अन्नं ब्रह्मेत्येक आहुः तन्न तथा, पूयति वा अन्नमृते प्राणात्; प्राणो ब्रह्मेत्येक आहुः, तन्न तथा, शुष्यति वै प्राण ऋतेऽन्नात्; एते ह त्वेव देवते एकधाभूयं भूत्वा परमतां गच्छतः; तद्ध स्माह प्रातृदः पितरम्, किअं स्विदेवैवं विदुषे साधु कुर्याम्, किमेवास्मा असाधु कुर्यामिति; स ह स्माह पाणिना, मा प्रातृद, कस्त्वेनयोरेकधाभूयं भूत्वा परमतां गच्छतीति; तस्मा उ हैतदुवाच वीति; अन्नं वै वि, अन्ने हीमानि सर्वाणि भूतानि विष्टानि; रमिति; प्राणो वै रम्, प्राणे हीमानि सर्वाणि भूतानि रमन्ते; सर्वाणि ह वा अस्मिन् भूतानि विशन्ति, सर्वाणि भूतानि रमन्ते, य एवं वेद ॥ १ ॥
इति द्वादशं ब्राह्मणम् ॥
annaṃ brahmetyeka āhuḥ tanna tathā, pūyati vā annamṛte prāṇāt; prāṇo brahmetyeka āhuḥ, tanna tathā, śuṣyati vai prāṇa ṛte’nnāt; ete ha tveva devate ekadhābhūyaṃ bhūtvā paramatāṃ gacchataḥ; taddha smāha prātṛdaḥ pitaram, kiaṃ svidevaivaṃ viduṣe sādhu kuryām, kimevāsmā asādhu kuryāmiti; sa ha smāha pāṇinā, mā prātṛda, kastvenayorekadhābhūyaṃ bhūtvā paramatāṃ gacchatīti; tasmā u haitaduvāca vīti; annaṃ vai vi, anne hīmāni sarvāṇi bhūtāni viṣṭāni; ramiti; prāṇo vai ram, prāṇe hīmāni sarvāṇi bhūtāni ramante; sarvāṇi ha vā asmin bhūtāni viśanti, sarvāṇi bhūtāni ramante, ya evaṃ veda ॥ 1 ॥
iti dvādaśaṃ brāhmaṇam ॥
1. Some say that food is Brahman. It is not so, for food rots without the vital force. Others say that the vital force is Brahman. It is not so, for the vital force dries up without food. But these two deities being united attain their highest. So Prātṛda said to his father, ‘What good indeed can I do to one who knows like this, and what evil indeed can I do to him either? The father, with a gesture of the hand, said, ‘Oh, no, Prātṛda, for who would attain his highest by being indentified with them?’ Then he said to him this: ‘It is “Vi.” Food is “Vi,” for all these creatures rest on food. It is “Ram.” The vital force is “Ram,” for all these creatures delight if there is the vital force.’ On him who knows as above all creatures rest, and in him all creatures delight.
Similarly, in order to enjoin another meditation the text says: Some teachers say that food—lit. what is eaten—is Brahman. It is not so—one must not understand that food is Brahman. Others say that the vital force is Brahman. It is not so —that too should not be taken as true. But why is not food to be understood as Brahman? For food rots or is decomposed without the vital force; so how can it be Brahman? For Brahman is that which is indestructible. Let the vital force then be Brahman. Not so either, for the vital force dries up without food. The vital force is the eater; hence it cannot live without eatables. Therefore it dries up without food. Since neither of them can singly be Brahman, therefore these two deities, food and the vital force, being united attain their highest, i.e. Brahmanhood.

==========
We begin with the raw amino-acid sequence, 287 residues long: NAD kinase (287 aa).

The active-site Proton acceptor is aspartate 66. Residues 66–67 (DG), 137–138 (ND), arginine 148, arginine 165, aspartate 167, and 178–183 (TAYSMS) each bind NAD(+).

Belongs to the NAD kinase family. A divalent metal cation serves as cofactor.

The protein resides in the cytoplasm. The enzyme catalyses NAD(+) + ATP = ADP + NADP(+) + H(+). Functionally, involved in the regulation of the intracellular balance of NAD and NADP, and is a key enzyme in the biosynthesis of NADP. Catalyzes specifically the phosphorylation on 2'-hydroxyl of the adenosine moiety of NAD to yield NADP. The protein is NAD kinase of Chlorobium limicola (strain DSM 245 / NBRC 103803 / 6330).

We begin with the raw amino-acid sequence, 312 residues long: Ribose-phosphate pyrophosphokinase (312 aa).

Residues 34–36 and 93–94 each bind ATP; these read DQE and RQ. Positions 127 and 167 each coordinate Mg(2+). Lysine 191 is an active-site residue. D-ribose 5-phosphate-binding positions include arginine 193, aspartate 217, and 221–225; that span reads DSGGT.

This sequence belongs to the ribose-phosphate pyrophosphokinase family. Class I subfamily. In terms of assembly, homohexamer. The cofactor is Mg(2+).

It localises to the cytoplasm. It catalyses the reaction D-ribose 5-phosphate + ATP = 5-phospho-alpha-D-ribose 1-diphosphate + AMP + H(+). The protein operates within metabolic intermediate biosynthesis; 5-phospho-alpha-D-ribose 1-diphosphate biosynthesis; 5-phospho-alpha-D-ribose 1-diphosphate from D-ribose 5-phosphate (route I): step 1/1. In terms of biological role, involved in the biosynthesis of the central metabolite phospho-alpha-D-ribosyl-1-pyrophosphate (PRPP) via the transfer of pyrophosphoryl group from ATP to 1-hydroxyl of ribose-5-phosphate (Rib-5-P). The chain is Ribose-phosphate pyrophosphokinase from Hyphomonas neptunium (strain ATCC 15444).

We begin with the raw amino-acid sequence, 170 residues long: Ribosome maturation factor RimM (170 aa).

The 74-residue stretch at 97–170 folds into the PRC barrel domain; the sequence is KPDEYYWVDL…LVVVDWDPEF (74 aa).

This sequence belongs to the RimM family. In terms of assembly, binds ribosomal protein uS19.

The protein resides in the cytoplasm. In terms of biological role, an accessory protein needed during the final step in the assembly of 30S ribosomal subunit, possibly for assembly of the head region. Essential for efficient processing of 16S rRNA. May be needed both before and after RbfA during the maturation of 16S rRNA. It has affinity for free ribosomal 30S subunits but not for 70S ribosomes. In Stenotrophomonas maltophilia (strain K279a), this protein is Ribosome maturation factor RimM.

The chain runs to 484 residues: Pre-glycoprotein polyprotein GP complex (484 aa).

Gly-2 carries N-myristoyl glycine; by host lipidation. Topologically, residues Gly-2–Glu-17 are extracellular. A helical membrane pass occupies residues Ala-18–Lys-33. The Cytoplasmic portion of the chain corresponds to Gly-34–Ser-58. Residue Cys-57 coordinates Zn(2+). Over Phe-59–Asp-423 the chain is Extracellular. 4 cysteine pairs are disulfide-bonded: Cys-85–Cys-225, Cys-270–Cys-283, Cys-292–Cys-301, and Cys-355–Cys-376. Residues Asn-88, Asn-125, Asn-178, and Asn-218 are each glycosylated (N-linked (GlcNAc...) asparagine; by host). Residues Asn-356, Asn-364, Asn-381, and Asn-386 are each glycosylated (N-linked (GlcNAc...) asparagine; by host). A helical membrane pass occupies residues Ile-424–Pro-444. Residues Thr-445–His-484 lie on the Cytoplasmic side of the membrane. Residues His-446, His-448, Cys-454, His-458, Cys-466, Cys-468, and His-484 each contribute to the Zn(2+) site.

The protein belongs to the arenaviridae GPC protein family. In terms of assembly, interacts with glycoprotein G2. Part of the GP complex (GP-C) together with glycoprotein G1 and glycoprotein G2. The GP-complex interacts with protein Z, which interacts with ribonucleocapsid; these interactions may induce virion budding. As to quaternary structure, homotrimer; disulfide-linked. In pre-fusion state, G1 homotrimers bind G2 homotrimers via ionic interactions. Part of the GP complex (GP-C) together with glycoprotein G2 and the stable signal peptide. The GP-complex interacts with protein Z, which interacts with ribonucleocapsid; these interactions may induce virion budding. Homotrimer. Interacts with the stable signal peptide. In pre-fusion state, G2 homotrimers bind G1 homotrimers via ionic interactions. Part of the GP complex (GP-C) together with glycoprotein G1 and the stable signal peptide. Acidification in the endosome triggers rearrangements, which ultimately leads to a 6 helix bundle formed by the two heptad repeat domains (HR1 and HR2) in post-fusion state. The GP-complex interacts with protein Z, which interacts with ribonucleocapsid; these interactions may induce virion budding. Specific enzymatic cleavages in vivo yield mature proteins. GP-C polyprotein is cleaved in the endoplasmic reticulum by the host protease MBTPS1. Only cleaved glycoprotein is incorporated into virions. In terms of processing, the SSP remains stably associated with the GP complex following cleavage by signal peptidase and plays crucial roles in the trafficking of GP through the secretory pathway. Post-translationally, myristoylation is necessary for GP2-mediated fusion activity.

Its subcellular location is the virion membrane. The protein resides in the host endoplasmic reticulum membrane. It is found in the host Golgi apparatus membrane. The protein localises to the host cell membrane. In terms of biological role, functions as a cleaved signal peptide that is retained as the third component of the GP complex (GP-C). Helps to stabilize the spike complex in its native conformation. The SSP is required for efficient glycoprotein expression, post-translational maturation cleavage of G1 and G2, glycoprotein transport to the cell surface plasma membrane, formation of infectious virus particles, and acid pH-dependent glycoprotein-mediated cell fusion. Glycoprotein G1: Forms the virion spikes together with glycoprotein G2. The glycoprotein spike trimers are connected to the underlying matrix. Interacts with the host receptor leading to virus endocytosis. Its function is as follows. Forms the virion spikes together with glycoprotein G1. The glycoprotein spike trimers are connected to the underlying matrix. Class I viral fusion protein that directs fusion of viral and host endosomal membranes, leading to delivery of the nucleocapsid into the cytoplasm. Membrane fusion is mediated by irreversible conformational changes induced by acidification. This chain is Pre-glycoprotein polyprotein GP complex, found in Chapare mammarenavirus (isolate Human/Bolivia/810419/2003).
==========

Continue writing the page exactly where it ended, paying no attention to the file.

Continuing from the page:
So, having thus decided it in his mind, one whose name was Prātṛda said to his father, ‘What good indeed can I do to one who knows like this, knows Brahman as I have conceived it? That is, what worship can I offer him? And what evil indeed can I do to him either?’ That is to say, he has achieved the goal of his life. The man who knows that food and the vital force together constitute Brahman, is not slighted by any offence done to him, nor is he magnified by honours done to him. When he said this, his father, stopping him with a gesture of the hand, said, ‘Oh, no, Prātṛda, do not say so, for who would attain his highest by being identified with them, i.e. food and the vital force? No aspirant would attain perfection through this realisation of Brahman. Therefore you must not say that such a man has achieved the goal of his life.’ ‘If this is so, please tell me how he attains perfection.’ Then he said to him this, the following. What was it? It is ‘Vi.’ What is that? The answer is being given: Food is ‘Vi,’ for all these creatures rest on food, hence food is called ‘Vi.’ Also it is ‘Ram,’ the father said. What is that? The vital force is ‘Ram.’ Why? For all these creatures delight if there is the vital force, which is the abode of strength. Hence the vital force is ‘Ram.’ Food (i.e. the body) has the virtue of being the abode of all creatures, and the vital force that of affording delight to all, for none who is without a body as his abode is pleased, nor is any one, even if he has a body, pleased if he lacks vitality or strength. When a person has a body and strength, then only he is pleased, considering himself exceptionally fortunate, for the Śruti says, ‘It should be youth, a virtuous youth, and studious,’ etc. (Tai. II. viii. 1). Now the results attained by one who knows as above are being stated: On him who knows as above all creatures rest, because of his. knowledge of the virtue of food, and in him all creatures delight, because of his knowledge of the virtue of the vital force.